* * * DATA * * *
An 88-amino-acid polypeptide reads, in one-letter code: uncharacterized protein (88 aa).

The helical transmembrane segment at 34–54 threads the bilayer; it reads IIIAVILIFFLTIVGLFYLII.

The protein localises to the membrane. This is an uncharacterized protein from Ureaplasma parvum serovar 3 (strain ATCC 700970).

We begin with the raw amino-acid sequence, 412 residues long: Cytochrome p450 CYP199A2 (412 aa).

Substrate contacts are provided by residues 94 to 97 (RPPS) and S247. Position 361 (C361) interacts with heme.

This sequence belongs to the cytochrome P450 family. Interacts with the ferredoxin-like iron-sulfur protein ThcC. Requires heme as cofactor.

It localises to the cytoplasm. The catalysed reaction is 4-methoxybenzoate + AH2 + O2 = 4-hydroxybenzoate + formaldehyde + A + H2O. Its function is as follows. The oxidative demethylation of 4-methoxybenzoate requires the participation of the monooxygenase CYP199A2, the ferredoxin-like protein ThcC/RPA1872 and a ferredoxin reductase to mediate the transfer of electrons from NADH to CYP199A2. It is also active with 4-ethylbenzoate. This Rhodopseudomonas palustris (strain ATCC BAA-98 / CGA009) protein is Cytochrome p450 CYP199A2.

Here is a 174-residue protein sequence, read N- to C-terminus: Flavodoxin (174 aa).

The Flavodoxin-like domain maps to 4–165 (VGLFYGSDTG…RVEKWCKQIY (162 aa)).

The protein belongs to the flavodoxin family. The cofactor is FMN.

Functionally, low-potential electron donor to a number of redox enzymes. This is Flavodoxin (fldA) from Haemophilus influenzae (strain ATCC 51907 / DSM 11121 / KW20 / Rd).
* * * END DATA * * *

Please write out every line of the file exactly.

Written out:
An 88-amino-acid polypeptide reads, in one-letter code: uncharacterized protein (88 aa).

The helical transmembrane segment at 34–54 threads the bilayer; it reads IIIAVILIFFLTIVGLFYLII.

The protein localises to the membrane. This is an uncharacterized protein from Ureaplasma parvum serovar 3 (strain ATCC 700970).

We begin with the raw amino-acid sequence, 412 residues long: Cytochrome p450 CYP199A2 (412 aa).

Substrate contacts are provided by residues 94 to 97 (RPPS) and S247. Position 361 (C361) interacts with heme.

This sequence belongs to the cytochrome P450 family. Interacts with the ferredoxin-like iron-sulfur protein ThcC. Requires heme as cofactor.

It localises to the cytoplasm. The catalysed reaction is 4-methoxybenzoate + AH2 + O2 = 4-hydroxybenzoate + formaldehyde + A + H2O. Its function is as follows. The oxidative demethylation of 4-methoxybenzoate requires the participation of the monooxygenase CYP199A2, the ferredoxin-like protein ThcC/RPA1872 and a ferredoxin reductase to mediate the transfer of electrons from NADH to CYP199A2. It is also active with 4-ethylbenzoate. This Rhodopseudomonas palustris (strain ATCC BAA-98 / CGA009) protein is Cytochrome p450 CYP199A2.

Here is a 174-residue protein sequence, read N- to C-terminus: Flavodoxin (174 aa).

The Flavodoxin-like domain maps to 4–165 (VGLFYGSDTG…RVEKWCKQIY (162 aa)).

The protein belongs to the flavodoxin family. The cofactor is FMN.

Functionally, low-potential electron donor to a number of redox enzymes. This is Flavodoxin (fldA) from Haemophilus influenzae (strain ATCC 51907 / DSM 11121 / KW20 / Rd).